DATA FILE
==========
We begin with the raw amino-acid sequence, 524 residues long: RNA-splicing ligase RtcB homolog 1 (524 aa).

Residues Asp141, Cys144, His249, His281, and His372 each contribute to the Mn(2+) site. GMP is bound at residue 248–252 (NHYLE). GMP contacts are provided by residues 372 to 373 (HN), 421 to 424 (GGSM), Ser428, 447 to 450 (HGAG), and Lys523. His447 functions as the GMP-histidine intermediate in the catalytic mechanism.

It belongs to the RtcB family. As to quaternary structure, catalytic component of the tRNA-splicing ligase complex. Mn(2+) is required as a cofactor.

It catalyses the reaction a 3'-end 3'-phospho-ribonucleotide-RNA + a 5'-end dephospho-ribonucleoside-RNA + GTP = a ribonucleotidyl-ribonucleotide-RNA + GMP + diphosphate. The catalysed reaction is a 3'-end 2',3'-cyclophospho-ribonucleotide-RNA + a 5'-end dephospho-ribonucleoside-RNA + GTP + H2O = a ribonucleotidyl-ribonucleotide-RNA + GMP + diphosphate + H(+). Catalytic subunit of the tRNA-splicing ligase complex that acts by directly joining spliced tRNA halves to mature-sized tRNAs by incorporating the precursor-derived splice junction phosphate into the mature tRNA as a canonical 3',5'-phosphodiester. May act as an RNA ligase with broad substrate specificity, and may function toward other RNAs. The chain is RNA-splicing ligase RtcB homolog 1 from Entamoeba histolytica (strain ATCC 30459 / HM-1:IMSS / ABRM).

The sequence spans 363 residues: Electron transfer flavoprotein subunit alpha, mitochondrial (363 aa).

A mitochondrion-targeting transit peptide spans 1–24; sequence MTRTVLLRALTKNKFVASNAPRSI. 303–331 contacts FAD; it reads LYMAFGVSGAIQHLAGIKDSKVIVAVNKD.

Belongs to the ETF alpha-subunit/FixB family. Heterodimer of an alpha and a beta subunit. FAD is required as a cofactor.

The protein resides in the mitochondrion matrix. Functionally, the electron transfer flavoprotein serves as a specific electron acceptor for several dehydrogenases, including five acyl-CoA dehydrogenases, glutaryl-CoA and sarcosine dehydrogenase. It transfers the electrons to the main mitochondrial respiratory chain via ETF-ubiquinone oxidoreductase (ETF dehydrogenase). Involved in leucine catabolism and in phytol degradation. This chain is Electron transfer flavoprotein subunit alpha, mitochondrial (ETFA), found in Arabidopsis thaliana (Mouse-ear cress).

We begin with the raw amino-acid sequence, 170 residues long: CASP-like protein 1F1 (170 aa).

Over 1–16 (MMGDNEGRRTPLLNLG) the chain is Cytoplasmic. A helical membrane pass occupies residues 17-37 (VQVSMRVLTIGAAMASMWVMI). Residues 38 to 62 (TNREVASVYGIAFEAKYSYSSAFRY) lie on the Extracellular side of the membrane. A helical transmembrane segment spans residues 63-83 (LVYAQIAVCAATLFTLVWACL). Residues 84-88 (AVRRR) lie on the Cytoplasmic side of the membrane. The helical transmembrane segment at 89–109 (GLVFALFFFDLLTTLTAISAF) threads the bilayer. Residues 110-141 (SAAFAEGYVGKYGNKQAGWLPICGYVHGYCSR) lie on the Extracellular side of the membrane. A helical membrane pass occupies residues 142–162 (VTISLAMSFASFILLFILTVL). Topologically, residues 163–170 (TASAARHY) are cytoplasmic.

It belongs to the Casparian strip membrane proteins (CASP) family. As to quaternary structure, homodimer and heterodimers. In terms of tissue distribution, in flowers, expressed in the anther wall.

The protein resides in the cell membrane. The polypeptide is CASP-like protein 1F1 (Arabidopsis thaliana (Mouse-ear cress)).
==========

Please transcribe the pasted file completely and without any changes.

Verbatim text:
We begin with the raw amino-acid sequence, 524 residues long: RNA-splicing ligase RtcB homolog 1 (524 aa).

Residues Asp141, Cys144, His249, His281, and His372 each contribute to the Mn(2+) site. GMP is bound at residue 248–252 (NHYLE). GMP contacts are provided by residues 372 to 373 (HN), 421 to 424 (GGSM), Ser428, 447 to 450 (HGAG), and Lys523. His447 functions as the GMP-histidine intermediate in the catalytic mechanism.

It belongs to the RtcB family. As to quaternary structure, catalytic component of the tRNA-splicing ligase complex. Mn(2+) is required as a cofactor.

It catalyses the reaction a 3'-end 3'-phospho-ribonucleotide-RNA + a 5'-end dephospho-ribonucleoside-RNA + GTP = a ribonucleotidyl-ribonucleotide-RNA + GMP + diphosphate. The catalysed reaction is a 3'-end 2',3'-cyclophospho-ribonucleotide-RNA + a 5'-end dephospho-ribonucleoside-RNA + GTP + H2O = a ribonucleotidyl-ribonucleotide-RNA + GMP + diphosphate + H(+). Catalytic subunit of the tRNA-splicing ligase complex that acts by directly joining spliced tRNA halves to mature-sized tRNAs by incorporating the precursor-derived splice junction phosphate into the mature tRNA as a canonical 3',5'-phosphodiester. May act as an RNA ligase with broad substrate specificity, and may function toward other RNAs. The chain is RNA-splicing ligase RtcB homolog 1 from Entamoeba histolytica (strain ATCC 30459 / HM-1:IMSS / ABRM).

The sequence spans 363 residues: Electron transfer flavoprotein subunit alpha, mitochondrial (363 aa).

A mitochondrion-targeting transit peptide spans 1–24; sequence MTRTVLLRALTKNKFVASNAPRSI. 303–331 contacts FAD; it reads LYMAFGVSGAIQHLAGIKDSKVIVAVNKD.

Belongs to the ETF alpha-subunit/FixB family. Heterodimer of an alpha and a beta subunit. FAD is required as a cofactor.

The protein resides in the mitochondrion matrix. Functionally, the electron transfer flavoprotein serves as a specific electron acceptor for several dehydrogenases, including five acyl-CoA dehydrogenases, glutaryl-CoA and sarcosine dehydrogenase. It transfers the electrons to the main mitochondrial respiratory chain via ETF-ubiquinone oxidoreductase (ETF dehydrogenase). Involved in leucine catabolism and in phytol degradation. This chain is Electron transfer flavoprotein subunit alpha, mitochondrial (ETFA), found in Arabidopsis thaliana (Mouse-ear cress).

We begin with the raw amino-acid sequence, 170 residues long: CASP-like protein 1F1 (170 aa).

Over 1–16 (MMGDNEGRRTPLLNLG) the chain is Cytoplasmic. A helical membrane pass occupies residues 17-37 (VQVSMRVLTIGAAMASMWVMI). Residues 38 to 62 (TNREVASVYGIAFEAKYSYSSAFRY) lie on the Extracellular side of the membrane. A helical transmembrane segment spans residues 63-83 (LVYAQIAVCAATLFTLVWACL). Residues 84-88 (AVRRR) lie on the Cytoplasmic side of the membrane. The helical transmembrane segment at 89–109 (GLVFALFFFDLLTTLTAISAF) threads the bilayer. Residues 110-141 (SAAFAEGYVGKYGNKQAGWLPICGYVHGYCSR) lie on the Extracellular side of the membrane. A helical membrane pass occupies residues 142–162 (VTISLAMSFASFILLFILTVL). Topologically, residues 163–170 (TASAARHY) are cytoplasmic.

It belongs to the Casparian strip membrane proteins (CASP) family. As to quaternary structure, homodimer and heterodimers. In terms of tissue distribution, in flowers, expressed in the anther wall.

The protein resides in the cell membrane. The polypeptide is CASP-like protein 1F1 (Arabidopsis thaliana (Mouse-ear cress)).